Los Angeles Dodgers pitcher Wilson Alvarez, who played in Tampa Bay with Canseco, said he considered suing the slugger after he named Wilson as a steroid user, but said filing a lawsuit would be a waste of time.

"I'll just let it go," Alvarez said.

When the Yankees claimed Canseco off waivers in August 2000, manager Joe Torre said the team's interest in Canseco left him "stunned" and "surprised." Canseco earned the World Series ring after playing in only 37 games. He had one at-bat in the World Series against the New York Mets and struck out.

Mike Greenwell, the runner-up to Canseco for the 1988 American League MVP award, said earlier this week that he should be granted the award because Canseco cheated. But claiming the actual award would be complicated since Canseco reportedly sold it for $30,000.
Jose always was an honest fella...

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Juan Gonzalez responds to Canseco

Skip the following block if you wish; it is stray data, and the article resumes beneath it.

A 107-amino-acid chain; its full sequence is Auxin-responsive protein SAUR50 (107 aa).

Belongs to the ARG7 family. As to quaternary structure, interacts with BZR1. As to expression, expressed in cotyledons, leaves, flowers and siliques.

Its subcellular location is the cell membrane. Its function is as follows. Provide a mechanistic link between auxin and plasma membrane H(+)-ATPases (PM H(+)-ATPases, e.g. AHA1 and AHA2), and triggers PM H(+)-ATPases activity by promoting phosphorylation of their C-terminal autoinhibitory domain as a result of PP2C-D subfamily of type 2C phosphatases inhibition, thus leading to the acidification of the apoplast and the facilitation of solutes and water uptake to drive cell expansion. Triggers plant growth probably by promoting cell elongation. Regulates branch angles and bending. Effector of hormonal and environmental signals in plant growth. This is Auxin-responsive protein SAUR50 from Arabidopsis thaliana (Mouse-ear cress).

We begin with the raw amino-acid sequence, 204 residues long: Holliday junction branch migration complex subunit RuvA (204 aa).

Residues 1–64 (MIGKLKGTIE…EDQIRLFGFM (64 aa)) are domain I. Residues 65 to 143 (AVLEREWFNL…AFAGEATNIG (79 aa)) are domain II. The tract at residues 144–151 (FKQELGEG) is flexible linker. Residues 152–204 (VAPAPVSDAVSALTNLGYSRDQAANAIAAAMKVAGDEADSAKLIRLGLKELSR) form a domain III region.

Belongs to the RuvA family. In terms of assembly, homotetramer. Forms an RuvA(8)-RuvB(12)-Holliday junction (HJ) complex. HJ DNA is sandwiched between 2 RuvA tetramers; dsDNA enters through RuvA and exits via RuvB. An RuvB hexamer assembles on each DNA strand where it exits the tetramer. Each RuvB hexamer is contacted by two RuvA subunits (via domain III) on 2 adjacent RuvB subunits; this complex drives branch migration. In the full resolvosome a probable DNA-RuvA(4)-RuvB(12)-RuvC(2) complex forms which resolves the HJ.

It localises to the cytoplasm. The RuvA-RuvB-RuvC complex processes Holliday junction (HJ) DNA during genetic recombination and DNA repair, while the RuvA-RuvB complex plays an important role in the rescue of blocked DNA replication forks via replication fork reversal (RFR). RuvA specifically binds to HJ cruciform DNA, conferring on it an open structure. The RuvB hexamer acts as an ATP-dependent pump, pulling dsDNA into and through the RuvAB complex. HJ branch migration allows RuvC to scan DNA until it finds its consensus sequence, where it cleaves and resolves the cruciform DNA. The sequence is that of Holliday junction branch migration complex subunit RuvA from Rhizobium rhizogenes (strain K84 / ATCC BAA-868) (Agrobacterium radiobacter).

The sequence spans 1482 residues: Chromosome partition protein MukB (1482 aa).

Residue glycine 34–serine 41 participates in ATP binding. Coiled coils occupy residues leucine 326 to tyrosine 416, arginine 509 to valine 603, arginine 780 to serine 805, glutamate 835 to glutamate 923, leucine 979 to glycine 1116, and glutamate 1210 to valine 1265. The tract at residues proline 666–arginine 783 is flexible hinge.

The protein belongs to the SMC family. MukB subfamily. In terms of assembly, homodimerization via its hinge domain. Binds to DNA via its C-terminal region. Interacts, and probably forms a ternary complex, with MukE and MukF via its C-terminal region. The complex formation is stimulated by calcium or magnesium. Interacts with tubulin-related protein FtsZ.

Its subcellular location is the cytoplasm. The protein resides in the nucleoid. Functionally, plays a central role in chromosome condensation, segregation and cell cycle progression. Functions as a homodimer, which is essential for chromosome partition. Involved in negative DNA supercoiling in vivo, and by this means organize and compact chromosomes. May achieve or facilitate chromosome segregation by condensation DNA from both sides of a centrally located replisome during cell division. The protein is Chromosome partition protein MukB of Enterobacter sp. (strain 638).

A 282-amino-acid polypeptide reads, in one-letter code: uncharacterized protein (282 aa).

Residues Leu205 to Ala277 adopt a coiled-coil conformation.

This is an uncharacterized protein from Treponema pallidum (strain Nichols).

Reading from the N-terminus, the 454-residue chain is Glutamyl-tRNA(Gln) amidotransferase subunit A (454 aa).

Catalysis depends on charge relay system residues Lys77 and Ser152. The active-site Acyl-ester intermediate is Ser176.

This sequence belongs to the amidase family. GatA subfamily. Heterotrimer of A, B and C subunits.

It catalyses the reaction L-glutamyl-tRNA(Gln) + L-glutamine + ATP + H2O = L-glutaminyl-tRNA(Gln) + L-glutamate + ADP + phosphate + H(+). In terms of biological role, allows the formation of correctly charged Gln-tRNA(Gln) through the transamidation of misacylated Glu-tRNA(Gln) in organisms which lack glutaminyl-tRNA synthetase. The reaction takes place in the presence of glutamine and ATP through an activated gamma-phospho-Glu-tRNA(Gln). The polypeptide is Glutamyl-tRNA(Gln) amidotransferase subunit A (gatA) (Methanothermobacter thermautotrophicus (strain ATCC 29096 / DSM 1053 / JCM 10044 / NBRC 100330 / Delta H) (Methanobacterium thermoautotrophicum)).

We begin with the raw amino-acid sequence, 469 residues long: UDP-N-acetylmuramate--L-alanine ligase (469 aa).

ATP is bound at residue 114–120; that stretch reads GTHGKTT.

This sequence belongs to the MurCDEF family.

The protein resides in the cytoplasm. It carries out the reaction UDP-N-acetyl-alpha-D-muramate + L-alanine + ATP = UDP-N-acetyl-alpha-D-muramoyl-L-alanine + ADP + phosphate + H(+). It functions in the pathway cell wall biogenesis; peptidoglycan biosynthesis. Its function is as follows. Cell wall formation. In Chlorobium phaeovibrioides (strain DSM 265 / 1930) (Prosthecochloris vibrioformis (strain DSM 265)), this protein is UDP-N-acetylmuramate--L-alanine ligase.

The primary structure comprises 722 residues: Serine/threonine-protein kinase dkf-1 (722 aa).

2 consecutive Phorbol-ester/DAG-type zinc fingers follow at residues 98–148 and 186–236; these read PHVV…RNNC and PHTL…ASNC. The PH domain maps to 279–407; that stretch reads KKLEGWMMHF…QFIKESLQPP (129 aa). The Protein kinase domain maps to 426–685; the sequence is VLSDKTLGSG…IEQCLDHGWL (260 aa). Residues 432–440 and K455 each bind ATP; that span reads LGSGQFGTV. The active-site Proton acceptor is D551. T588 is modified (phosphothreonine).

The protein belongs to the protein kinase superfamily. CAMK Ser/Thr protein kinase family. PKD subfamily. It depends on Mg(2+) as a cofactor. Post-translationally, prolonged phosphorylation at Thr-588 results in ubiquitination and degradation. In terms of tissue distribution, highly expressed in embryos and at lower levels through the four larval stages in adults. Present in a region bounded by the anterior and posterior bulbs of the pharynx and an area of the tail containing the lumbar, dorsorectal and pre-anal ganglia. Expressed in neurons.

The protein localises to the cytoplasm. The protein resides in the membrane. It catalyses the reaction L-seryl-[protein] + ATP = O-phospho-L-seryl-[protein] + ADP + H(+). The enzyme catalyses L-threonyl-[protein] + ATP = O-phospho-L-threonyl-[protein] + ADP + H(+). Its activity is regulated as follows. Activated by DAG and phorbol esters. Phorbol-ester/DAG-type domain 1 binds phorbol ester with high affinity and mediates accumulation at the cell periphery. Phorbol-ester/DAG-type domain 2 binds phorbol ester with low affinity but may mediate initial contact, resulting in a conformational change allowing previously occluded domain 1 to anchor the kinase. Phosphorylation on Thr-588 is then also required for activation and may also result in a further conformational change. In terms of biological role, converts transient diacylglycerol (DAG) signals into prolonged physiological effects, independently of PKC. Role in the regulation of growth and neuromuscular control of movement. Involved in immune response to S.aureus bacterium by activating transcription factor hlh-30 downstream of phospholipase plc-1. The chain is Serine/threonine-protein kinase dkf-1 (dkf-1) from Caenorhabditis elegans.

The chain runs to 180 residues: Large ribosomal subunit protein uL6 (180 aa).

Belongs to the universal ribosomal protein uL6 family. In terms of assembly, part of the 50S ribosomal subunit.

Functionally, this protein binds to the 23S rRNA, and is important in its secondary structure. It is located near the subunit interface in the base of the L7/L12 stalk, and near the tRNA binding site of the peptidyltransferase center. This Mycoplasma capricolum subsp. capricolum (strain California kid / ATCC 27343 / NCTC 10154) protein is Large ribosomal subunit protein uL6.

<TABLE cellSpacing=0 cellPadding=0 width="100%" border=0><TBODY><TR><TD class=yspsctnhdln>Gonzalez denies Canseco's steroid allegations</TD></TR><TR><TD height=7><SPACER type="block" width="1" height="1"></TD></TR></TBODY></TABLE><TABLE cellSpacing=0 cellPadding=0 width="100%" border=0><TBODY><TR><TD>By FRED GOODALL, AP Sports Writer
February 23, 2005

<TABLE cellSpacing=0 cellPadding=0 align=right border=0><TBODY><TR><TD><TABLE cellSpacing=0 cellPadding=1 border=0><TBODY><TR><TD class=ysptblbdr2><TABLE class=yspwhitebg cellSpacing=0 cellPadding=5 width="100%" border=0><TBODY><TR><TD align=middle>
<SMALL>AP - Feb 23, 1:50 pm EST</SMALL>
More Photos</TD></TR></TBODY></TABLE></TD></TR></TBODY></TABLE></TD></TR></TBODY></TABLE>WINTER HAVEN, Fla. (AP) -- Juan Gonzalez hasn't read Jose Canseco's book and doesn't want to.